People who suffer minor injuries as a result of crime will no longer be compensated by the state if new reforms are given the go-ahead.
The proposals are part of a radical shake-up of compensation schemes which would mean only those worst affected by crime would be entitled to a taxpayer-funded claim.
Northern Ireland Justice Minister David Ford said: "We need to recognise the difficult financial climate we are likely to face for the foreseeable future and ensure that compensation goes to those victims who have been most seriously impacted by crime."
The reforms, the first major changes in 40 years, are aimed at modernising legislation to reflect the normalisation of society.
Under current laws people who sustain minor injuries such as a sprained ankle, fractured nose, damaged teeth or a broken toe as a result of a criminal act can claim between £1,000 and £2,500.
The new proposals would mean they get nothing from the state.
Payments for moderate injuries such as a punctured lung, broken leg or a fractured skull which can generate claims of up to £8,200 may also be reduced by about £2,000.
However, compensation claims of up to £250,000 for serious, life-changing or long-term injuries would remain unaffected.
Mr Ford added: "In the case of criminal injuries, there are a number of proposals for change which take into account local circumstances and reaffirm the fundamental purpose of the scheme as an expression of public sympathy.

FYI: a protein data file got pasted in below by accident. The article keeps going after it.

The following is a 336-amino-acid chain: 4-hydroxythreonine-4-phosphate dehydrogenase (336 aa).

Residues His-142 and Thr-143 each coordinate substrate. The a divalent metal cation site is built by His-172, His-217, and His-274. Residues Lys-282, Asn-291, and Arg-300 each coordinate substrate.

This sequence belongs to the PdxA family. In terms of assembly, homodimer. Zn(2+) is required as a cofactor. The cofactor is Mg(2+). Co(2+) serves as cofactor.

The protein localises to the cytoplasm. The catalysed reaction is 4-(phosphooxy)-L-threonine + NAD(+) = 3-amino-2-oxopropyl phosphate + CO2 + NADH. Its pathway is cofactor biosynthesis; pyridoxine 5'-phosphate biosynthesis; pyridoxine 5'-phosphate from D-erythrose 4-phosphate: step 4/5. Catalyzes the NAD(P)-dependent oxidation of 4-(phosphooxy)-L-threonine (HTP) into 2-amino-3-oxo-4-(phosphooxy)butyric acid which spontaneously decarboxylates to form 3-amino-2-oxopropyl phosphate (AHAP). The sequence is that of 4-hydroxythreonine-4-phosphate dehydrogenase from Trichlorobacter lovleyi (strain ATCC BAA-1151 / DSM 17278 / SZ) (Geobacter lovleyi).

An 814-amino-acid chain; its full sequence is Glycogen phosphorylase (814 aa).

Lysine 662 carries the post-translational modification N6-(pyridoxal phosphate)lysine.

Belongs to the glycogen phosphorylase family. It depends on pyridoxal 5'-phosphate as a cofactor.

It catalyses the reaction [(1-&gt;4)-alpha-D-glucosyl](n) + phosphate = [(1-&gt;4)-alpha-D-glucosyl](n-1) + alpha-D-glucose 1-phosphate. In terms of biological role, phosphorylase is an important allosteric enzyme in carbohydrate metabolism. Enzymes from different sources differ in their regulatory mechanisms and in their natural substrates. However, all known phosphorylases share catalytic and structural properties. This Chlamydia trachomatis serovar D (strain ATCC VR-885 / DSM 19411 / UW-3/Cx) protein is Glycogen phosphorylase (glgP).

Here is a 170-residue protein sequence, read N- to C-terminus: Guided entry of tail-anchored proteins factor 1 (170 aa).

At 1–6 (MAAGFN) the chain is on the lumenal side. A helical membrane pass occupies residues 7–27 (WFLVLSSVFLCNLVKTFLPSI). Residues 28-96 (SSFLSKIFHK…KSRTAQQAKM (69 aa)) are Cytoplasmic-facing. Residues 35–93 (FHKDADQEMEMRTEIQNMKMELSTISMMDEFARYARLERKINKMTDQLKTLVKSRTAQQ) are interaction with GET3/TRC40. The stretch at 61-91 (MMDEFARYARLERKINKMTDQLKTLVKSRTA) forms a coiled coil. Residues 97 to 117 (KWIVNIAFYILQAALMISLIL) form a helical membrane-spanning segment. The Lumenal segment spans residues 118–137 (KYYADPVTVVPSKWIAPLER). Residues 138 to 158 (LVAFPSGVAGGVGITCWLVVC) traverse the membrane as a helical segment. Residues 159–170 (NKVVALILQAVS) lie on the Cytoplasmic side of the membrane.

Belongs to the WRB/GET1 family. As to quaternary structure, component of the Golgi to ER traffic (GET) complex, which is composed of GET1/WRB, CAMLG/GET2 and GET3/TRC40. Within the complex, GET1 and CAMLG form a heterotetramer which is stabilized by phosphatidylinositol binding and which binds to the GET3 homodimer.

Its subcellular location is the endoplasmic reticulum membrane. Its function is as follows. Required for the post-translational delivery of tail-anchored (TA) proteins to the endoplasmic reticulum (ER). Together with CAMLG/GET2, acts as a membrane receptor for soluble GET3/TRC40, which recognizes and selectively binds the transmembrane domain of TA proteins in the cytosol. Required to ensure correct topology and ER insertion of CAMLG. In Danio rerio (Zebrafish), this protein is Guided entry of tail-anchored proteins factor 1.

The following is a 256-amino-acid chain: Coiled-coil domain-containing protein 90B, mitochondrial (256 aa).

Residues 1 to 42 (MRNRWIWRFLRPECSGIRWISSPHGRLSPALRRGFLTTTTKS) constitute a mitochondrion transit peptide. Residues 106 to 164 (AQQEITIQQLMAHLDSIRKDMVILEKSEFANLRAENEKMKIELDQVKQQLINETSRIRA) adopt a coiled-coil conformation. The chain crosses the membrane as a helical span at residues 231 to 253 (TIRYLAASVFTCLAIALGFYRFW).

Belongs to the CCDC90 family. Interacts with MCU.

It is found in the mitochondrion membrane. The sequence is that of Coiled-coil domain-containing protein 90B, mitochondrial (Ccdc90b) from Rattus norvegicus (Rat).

"Those proposals aim to target compensation towards victims who are the most seriously injured by violent crime and where the impact of the criminal injury is long-term and life-changing."
Payments for criminal damage are also being re-focused and reduced to put the onus of responsibility on the individual citizen to insure their property.
However, compensation would continue to be paid for damage caused by acts of terrorism or following serious public disorder involving 12 or more people - a rise on the three people which currently constitute a riot.
Mr Ford said: "In the case of criminal damage, the proposals acknowledge the ongoing terrorist threat and risk of serious public disorder and strike a balance between the extent of liability which should continue to be placed on the taxpayer and an individual's own responsibility to insure their property."
Last year £3 million was awarded to 291 criminal damage claimants - a significant drop on the £50 million paid out at the height of the Troubles in 1976/77 when bombings were an almost daily occurrence.
The plans also include a £2 million cap - the highest amount ever claimed in Northern Ireland following a fire bomb attack on commercial premises in Belfast during 2006.
The minister has vowed to reinvest a proportion of any savings made as a result of the reforms to improve victims' services.
A 14-week public consultation on the new proposals opens today and will run until March 16.